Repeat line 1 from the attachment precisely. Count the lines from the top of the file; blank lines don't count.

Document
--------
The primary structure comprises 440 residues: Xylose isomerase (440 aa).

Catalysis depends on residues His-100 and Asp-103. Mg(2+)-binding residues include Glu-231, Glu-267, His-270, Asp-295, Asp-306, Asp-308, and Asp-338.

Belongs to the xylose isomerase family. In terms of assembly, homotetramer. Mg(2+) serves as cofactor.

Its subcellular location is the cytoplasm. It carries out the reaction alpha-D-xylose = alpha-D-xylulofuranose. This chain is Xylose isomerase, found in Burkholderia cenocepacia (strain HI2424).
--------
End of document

The primary structure comprises 440 residues: Xylose isomerase (440 aa).